Favorite Recipes and Puns - Who is this Pisticcio character?
Moonlighting - Petruchio David
In English, you wascally wabbit! You cooking cryptid.
Before reading the addendum to the question posed by Mr. Evilpants; I wondered what member of the Parthenon this character was -- I didn’t remember him.
Refreshing my knowledge of the Greek gods and goddesses, I found that Pisticcio did not, in fact, exist or was a silent partner. Or perhaps an Ancient Mathematician from an episode of SyFy's Warehouse 13. I was getting nowhere fast, but then had a thought.
Of course – Shakespeare! – Petruchio, a character from The Taming of the Shrew, a parody on TV’s Moonlighting, and the film 10 Things I Hate About You. Alas, I was incorrect.
Pizzicato? A Musical Feast?
I digressed and thought it might be pizzicato. There’s a gourmet pizza restaurant chain on the West Coast called Pizzicato Gourmet Pizza. Their menus look very appetizing, but this was probably not what the Jackalope wanted.
Pizzicatto or pizzicato is more memorable to me from my concert days as a musician’s technique. On recent talent shows, we’ve witnessed violinists plucking whole musical pieces instead of applying the bow, in order to gain recognition and big cash prizes. It’s most entertaining. I’ve seen a pianist arise from the piano bench and go around to pluck the strings in part of a performance and was impressed with this form of pizzicato as well. Then there are the various types of guitar plucking, those of Spanish Guitar technique being my favorites. Aside from plucking a chicken, I could think of no pizzicato that the Jackalope could mean – not right now.
There is also a song called A Pisticcio for Pinocchio. It is the lead song on a children’s music album created by James Leisy and Carl Eberhard from a musical based on the fairy tale The Adventures of Pinocchio by the Italian author, Carlo Collodi. Still, pisticcio is not music itself.
Three Stooges in Space (Not My Pastiche)
Could it be pastiche, which sounds like French pastry? Pastiche is the resurrection of literary characters by a new author, hopefully with the permission of the original author’s estate. If there is no permission, then this is another p-word: plagiarism (and copyright violation, possibly trademark infringement). I have not prepared a pastiche since the 6th grade, when I wrote a Three Stooges comedy set in outer space. BT Evilpants may enjoy the Stooges as much as the next cryptid, but I can’t find the old spiral notebook containing the story. It was funny, too.
No, pisticcio sounds more like pistachio and must be something in the food line. Something with gravy, likely, since BT is a sauce-and-gravy connoisseur. I think he took Anthony Bourdain’s place on Food Network when he left.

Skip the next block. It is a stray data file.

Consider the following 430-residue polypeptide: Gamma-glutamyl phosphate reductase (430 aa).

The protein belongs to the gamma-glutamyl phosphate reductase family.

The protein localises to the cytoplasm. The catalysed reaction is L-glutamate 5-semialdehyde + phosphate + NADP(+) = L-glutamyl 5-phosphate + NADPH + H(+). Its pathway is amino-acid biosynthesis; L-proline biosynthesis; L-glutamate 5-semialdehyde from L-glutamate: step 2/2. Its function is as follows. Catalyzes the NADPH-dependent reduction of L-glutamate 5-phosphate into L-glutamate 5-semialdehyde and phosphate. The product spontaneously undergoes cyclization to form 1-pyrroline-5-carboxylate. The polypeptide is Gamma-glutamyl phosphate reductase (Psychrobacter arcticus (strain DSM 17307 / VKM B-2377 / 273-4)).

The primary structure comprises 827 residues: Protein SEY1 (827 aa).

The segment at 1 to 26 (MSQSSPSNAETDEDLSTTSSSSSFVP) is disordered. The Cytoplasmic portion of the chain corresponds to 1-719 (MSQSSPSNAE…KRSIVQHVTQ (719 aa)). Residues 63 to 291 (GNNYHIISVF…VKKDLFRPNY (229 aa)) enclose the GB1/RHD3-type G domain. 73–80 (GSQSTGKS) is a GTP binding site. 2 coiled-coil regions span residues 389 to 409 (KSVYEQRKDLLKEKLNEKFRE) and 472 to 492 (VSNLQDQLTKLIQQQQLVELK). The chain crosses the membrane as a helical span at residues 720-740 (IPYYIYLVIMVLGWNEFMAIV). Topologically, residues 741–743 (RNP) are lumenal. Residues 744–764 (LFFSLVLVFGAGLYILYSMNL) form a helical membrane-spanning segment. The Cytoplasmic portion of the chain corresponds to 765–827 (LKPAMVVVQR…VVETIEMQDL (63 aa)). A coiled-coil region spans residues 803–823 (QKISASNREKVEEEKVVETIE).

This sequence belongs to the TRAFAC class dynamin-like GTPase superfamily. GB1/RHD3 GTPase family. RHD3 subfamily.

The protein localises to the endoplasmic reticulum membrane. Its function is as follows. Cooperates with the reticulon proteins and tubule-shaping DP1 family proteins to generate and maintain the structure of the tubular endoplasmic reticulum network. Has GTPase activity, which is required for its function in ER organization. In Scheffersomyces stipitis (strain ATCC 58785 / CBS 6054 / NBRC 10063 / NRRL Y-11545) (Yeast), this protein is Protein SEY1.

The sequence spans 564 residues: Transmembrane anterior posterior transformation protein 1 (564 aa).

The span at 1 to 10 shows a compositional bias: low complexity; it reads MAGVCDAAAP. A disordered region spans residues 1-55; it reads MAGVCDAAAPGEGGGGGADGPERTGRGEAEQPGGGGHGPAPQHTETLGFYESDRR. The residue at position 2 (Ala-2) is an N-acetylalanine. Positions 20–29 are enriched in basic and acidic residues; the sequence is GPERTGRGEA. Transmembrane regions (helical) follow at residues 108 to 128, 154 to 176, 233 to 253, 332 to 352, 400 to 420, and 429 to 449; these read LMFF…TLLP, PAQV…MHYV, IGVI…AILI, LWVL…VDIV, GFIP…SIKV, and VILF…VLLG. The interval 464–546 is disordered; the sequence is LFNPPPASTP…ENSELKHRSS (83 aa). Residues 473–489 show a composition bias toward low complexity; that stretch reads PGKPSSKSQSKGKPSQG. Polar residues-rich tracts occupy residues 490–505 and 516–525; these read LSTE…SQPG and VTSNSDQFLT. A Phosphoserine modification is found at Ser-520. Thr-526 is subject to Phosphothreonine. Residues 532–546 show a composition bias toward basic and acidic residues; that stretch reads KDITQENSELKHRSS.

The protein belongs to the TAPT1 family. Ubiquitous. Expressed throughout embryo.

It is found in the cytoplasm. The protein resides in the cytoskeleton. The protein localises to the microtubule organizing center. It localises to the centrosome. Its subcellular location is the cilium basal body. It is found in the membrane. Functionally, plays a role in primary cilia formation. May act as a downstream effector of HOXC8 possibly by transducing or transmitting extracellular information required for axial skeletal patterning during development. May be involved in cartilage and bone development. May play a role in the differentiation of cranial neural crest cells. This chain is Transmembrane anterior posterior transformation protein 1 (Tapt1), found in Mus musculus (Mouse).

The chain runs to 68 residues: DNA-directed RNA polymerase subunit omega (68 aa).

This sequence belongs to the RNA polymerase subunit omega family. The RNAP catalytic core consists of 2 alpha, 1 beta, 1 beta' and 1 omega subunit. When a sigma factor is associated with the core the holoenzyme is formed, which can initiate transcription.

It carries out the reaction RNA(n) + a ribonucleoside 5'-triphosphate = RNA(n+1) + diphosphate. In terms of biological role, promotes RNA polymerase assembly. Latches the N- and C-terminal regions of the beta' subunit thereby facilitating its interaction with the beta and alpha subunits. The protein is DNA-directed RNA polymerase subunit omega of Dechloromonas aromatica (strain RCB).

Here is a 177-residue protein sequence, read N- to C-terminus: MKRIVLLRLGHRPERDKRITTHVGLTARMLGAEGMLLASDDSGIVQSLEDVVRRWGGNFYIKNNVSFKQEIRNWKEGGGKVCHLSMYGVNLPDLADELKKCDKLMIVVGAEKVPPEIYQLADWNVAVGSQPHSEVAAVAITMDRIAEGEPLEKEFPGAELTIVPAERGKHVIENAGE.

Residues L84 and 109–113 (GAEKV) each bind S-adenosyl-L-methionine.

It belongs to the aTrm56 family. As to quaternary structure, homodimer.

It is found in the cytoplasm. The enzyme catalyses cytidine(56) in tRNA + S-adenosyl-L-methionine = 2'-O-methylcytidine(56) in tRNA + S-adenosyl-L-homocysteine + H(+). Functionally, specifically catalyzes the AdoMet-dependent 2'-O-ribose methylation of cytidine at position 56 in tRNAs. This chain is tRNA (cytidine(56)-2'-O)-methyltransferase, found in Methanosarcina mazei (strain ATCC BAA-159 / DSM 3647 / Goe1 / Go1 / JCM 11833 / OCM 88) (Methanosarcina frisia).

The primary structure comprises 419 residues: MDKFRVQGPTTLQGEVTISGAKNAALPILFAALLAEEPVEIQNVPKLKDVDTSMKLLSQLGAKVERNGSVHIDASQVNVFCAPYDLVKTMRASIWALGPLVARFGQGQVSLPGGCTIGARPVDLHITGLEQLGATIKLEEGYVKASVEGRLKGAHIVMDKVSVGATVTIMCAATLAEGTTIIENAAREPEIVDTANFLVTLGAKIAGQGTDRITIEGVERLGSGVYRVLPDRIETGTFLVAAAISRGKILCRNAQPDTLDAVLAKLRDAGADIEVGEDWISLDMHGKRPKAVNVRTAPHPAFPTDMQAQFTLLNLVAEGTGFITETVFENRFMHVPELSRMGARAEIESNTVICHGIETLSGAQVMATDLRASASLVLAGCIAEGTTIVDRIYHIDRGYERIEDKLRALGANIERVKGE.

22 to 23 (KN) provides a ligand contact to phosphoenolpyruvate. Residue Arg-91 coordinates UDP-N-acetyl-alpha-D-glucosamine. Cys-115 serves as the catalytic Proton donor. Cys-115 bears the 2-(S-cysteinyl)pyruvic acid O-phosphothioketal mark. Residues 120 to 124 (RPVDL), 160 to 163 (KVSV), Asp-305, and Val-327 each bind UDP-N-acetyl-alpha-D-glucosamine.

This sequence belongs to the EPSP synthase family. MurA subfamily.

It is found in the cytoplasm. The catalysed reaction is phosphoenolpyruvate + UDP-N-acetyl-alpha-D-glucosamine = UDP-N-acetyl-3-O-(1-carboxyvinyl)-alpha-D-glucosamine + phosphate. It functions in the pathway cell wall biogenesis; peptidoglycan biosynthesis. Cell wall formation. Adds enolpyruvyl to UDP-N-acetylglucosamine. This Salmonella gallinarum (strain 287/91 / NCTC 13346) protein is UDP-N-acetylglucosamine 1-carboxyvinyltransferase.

Pasticcio from Handel
An Old Favorite
Looking through recipes and cookbooks, I was surprised to find that I'd made pisticcio - or pasticcio (also a Roman opera first sung by castrati, and genre of music writing) - a number of times, but had not known the name of it. Happily, Pinocchio could indeed enjoy this dish after becoming a real boy and pass up the larger commitment to sing the opera.
Pisticcio seems to come in a number of variations from the recipe I have used, from complex macaroni and cheese to Greek lasagna to a tortellini concoctions. Pisticcio is a sort of upscale macaroni and cheese with added ingredients and different sorts of pasta. A Greek version (remember the Parthenon, above) includes Greek cheeses and either or both of nutmeg and cinnamon. The origins of the original dish are Greece and Rome, while some factions argue about whether it is Greek or Italian altogether. In either or any case and its many forms, it is delicious.
- 1/2 pound macaroni or ziti
- 1 Medium onion, chopped coarse
- 1/2 Cup dry white wine
- 1 Cup grated Greek kefalotyri cheese[sometimes I use shredded Swiss cheese]
- 1 Cup Romano cheese, Grated
- 1.5 Cup whole milk or cream
- 2 Eggs, well beaten in a mixing bowl
- 1 Pound ground beef or chuck (or substitute ground or shredded pork, chicken or turkey
- 8 oz. tomato sauce
- 1 tsp salt
- 1/4 tsp nutmeg, or to taste
- 1/4 tsp cinnamon, or to taste
- 3 Tbsp butter
- Cook macaroni as directed on package and drain.
- In a skillet over medium heat, cook and stir beef and onion until brown and drain fat.
- Stir in tomato sauce, wine and salt, stir, and heat to boiling; immediately reduce heat and simmer uncovered until liquid is absorbed.
- Heat the oven to 350 degrees F.
- Spread half of the macaroni in a greased square baking dish.
- Spread a layer of beef over the pasta.
- Mix 1/2 cup of the first cheese with the nutmeg and sprinkle over the macaroni,
- Add the rest of the macaroni.
- Add 1/2 cup of the second cheese mixed with the cinnamon and sprinkle over the layer.
- Add the other half of the beef.
- Add the rest of the cheeses, combined.